Holocene sea-level changes in the Falkland Islands: new insights into accelerated sea-level rise in the 20th Century
Tom Newton PhD, internally funded (Daley DoS, Co-Supervisor Professor Roland Gehrels) October 2012 – September 2016.
Current assessments agree that the global impact of sea-level rise is one of the greatest challenges posed as a consequence of present, and future, climate change (e.g. Church et al., 2013; Melillo et al., 2014). Global Mean Sea Level is rising. There has been a post- industrial (late 19th to early 20th century) acceleration in sea-level rise and sea levels are projected to continue accelerating along a positive trajectory – largely as a response to increases in global mean temperatures. However, there still remains much uncertainty surrounding the future estimations of projected sea-level rise. Reduction of the uncertainty in sea-level projections can be facilitated by improved understanding of the magnitude and timing of past sea-level changes.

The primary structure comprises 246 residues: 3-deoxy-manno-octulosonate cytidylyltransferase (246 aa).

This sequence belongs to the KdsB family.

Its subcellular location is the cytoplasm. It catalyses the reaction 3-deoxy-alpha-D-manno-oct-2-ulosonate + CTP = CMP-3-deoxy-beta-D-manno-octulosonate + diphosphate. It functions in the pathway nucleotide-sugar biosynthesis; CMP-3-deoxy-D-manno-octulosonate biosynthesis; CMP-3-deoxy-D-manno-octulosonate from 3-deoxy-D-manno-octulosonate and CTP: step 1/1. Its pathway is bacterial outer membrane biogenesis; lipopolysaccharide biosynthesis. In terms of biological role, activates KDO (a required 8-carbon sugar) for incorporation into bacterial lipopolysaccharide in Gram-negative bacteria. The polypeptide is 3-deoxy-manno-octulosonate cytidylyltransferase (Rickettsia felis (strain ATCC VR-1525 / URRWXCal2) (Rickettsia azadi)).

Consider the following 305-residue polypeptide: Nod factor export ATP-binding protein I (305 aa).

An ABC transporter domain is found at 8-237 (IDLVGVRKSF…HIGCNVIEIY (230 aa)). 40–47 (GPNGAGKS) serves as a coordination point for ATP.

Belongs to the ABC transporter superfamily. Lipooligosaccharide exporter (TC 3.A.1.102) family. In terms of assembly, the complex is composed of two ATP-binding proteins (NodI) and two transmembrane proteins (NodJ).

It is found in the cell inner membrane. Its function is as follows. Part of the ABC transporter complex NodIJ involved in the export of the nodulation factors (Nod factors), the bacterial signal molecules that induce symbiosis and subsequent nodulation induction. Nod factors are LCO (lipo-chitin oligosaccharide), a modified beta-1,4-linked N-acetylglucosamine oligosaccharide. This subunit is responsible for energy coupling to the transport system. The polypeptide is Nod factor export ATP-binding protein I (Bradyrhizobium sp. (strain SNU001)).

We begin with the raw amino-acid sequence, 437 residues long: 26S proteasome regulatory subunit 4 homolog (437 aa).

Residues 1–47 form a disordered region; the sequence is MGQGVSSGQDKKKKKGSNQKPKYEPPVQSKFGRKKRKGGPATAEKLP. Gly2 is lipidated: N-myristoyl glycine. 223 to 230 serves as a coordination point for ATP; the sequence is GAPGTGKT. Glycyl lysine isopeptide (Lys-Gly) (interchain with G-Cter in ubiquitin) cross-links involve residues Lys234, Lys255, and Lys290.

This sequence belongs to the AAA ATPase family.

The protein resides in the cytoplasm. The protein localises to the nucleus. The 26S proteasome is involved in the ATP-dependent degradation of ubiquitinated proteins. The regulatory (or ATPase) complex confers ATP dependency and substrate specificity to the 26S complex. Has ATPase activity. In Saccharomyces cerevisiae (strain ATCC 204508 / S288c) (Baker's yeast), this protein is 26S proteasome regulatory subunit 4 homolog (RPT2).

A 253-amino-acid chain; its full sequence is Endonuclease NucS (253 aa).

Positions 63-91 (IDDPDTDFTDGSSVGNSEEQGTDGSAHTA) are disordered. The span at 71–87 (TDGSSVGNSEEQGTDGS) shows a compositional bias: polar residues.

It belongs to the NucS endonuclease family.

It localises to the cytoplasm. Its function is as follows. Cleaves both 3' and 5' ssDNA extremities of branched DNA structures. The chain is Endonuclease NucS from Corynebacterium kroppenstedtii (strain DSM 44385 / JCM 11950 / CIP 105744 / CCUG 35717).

This project investigates sea-level changes in the South Atlantic in order to test the hypothesis that the main contribution to early 20th century sea-level rise was Northern Hemisphere land-based ice melt. The project is also focused on developing testate amoebae as sea-level indicators.